• What looks like a single mouse button is a seesaw and therefore two mouse buttons below one button. This makes it quite hard to press both at the same time, e.g. for emulating a middle mouse button press. It usually works in about half of all cases I tried it. My solution was to bind some key combination to emulate a middle mouse button in my window manager, ratpoison:
    bind y ratclick 2
    And that mouse button bar already fell off two times.
  • The battery reports only in 10% steps, and reporting in percentage instead of mAh is an ACPI standard violation because reporting in percentage is only allowed for non-rechargable batteries. It also doesn’t report any charging and discharging rates. But in the meanwhile nearly all battery meter can cope with these hardware bugs. This was quite a problem in the early days.
  • Now, after approximately 1.5 years, the battery slowly fritzes: When charging there are often only seconds between 10% and 40%. Rigorously using up all power of the battery helped a little bit. Looks like some kind of memory effect althought the battery is labeled Li-Ion and not Ni-MH and Li-Ion batteries are said to have no memory effect.
  • The SD card reader only works fine if you once completed the setup of the original firmware or set the corresponding BIOS switch appropriately. No idea why.

Similar models

Technically, most of this also counts for the EeePC 900SD (not 901) which only differs in screen, resolution and disk size as well as CPU, but not on the the case. So same size, same robustness, same battery, same mainboard, bigger screen, resolution, disk and faster CPU. (The 901 has a different CPU, a different battery, and a different, glossy and partially chromed case.) See Wikipedia for the technical specifications of all EeePC models.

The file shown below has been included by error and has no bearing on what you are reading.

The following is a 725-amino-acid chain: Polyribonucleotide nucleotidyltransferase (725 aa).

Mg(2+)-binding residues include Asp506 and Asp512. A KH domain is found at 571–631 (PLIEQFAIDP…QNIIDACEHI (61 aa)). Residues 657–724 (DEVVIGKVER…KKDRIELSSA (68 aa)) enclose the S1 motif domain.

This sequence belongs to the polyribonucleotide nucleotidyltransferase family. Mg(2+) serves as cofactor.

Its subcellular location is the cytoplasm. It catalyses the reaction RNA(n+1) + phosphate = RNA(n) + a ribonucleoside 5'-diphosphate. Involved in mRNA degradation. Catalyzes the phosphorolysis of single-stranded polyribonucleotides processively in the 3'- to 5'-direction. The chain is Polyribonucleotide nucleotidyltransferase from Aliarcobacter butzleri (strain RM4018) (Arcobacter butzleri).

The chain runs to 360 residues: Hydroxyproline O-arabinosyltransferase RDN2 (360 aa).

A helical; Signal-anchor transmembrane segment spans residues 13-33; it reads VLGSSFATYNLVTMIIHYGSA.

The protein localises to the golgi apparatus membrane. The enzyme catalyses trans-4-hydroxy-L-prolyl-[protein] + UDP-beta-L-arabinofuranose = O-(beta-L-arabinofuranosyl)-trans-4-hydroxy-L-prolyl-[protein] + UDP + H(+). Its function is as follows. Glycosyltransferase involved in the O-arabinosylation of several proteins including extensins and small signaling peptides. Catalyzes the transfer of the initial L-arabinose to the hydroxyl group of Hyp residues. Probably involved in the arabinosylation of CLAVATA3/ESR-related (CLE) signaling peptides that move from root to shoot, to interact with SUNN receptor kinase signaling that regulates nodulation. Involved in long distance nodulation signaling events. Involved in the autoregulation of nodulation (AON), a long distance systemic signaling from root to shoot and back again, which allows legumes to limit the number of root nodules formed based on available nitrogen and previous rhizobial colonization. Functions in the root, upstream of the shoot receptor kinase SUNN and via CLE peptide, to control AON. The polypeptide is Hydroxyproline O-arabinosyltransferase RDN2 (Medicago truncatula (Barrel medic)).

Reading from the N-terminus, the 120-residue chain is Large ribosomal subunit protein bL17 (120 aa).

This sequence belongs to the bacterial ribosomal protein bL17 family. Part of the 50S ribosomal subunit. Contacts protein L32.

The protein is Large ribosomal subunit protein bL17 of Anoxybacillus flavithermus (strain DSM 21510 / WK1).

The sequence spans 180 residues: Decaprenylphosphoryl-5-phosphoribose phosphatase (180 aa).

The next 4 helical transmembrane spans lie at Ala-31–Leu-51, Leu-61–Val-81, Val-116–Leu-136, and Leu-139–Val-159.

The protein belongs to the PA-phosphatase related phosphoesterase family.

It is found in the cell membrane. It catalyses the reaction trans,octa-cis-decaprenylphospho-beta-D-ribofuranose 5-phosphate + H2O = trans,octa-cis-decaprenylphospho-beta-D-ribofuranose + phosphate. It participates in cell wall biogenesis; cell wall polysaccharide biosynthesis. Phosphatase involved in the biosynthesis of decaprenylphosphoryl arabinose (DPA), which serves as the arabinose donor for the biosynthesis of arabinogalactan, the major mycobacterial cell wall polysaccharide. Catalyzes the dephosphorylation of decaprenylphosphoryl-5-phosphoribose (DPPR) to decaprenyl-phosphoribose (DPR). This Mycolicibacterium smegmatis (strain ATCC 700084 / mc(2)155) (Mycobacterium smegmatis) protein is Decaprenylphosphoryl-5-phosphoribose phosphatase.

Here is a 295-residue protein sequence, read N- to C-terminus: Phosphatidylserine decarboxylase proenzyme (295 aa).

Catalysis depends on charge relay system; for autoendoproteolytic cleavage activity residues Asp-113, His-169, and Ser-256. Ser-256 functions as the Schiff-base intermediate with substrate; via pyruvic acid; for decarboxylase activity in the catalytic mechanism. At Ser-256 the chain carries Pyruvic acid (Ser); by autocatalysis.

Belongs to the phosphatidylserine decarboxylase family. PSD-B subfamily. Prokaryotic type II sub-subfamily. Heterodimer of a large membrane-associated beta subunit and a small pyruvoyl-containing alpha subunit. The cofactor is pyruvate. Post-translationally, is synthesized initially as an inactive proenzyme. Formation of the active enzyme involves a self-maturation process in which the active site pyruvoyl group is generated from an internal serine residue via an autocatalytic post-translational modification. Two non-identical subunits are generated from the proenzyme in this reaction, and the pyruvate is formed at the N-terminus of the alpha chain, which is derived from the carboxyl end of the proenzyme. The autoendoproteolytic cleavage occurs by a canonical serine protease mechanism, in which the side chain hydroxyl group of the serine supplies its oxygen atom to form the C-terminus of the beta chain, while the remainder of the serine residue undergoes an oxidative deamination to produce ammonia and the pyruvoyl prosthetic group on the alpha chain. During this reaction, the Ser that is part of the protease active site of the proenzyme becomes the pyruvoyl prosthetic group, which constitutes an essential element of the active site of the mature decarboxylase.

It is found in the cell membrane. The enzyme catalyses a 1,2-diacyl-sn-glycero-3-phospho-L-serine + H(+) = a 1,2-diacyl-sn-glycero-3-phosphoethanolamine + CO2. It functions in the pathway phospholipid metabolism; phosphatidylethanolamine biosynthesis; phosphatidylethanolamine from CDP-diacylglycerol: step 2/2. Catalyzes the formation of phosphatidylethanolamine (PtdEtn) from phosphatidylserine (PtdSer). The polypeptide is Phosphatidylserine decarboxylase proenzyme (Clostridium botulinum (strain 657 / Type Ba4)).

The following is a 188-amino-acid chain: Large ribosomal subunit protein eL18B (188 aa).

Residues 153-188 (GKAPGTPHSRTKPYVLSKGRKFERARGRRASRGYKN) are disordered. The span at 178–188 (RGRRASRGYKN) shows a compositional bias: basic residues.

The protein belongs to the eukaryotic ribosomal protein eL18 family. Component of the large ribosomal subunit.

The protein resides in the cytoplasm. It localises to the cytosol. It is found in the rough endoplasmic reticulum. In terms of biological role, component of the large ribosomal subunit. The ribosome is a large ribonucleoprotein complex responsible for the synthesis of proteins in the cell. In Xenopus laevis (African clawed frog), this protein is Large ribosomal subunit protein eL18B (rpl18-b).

ASUS’ only big FAILure

Stopping to sell most EeePCs with Linux and cowardly teaming up with Microsoft after having shown big courage to come out with a Linux only netbook. Well, you probably already know, but it’s better without Windows

So basically you no more get these really neat netbooks from ASUS anymore and you get nearly no netbooks with Linux from ASUS in the stores anymore. It’s a shame.

Would I buy it again?

Sure.

Well, maybe I would also buy the 900SD, 900AX (replacing the harddisk with an SSD) or 702 (8G) instead of the 701, but basically they’re very similar. See Wikipedia for the differences between these EeePC models. And of course I still prefer the versions without Windows.

But despite the low price, the EeePC 701 is surprisingly robust and still works as on the first day (ok, except battery, the mouse button bar and the “n” key ;-), so I recently bought a second power supply (only white ones were available *grrrr*) and ordered a bigger third party battery plus an adapter to load the battery directly from the (second) power supply without EeePC inbetween.

What desktop do I use on the EeePC?

None.

I use ratpoison as window manager, uxterm, urxvt, and yeahconsole as terminal emulators (running zsh with grml based .zshrc even as root’s login shell :-), wicd-curses as network manager and xmobar (previously dzen2) with i3status as text-only panel. Installed editors are GNU Emacs 23, GNU Zile and nvi. (No vim. :-)

And of course a netbook wouldn’t be a netbook if it wouldn’t have a lot of network applications installed. For me the most important ones are: ssh, scp, autossh, sshfs, miredo, conkeror, git, hg, and rsync.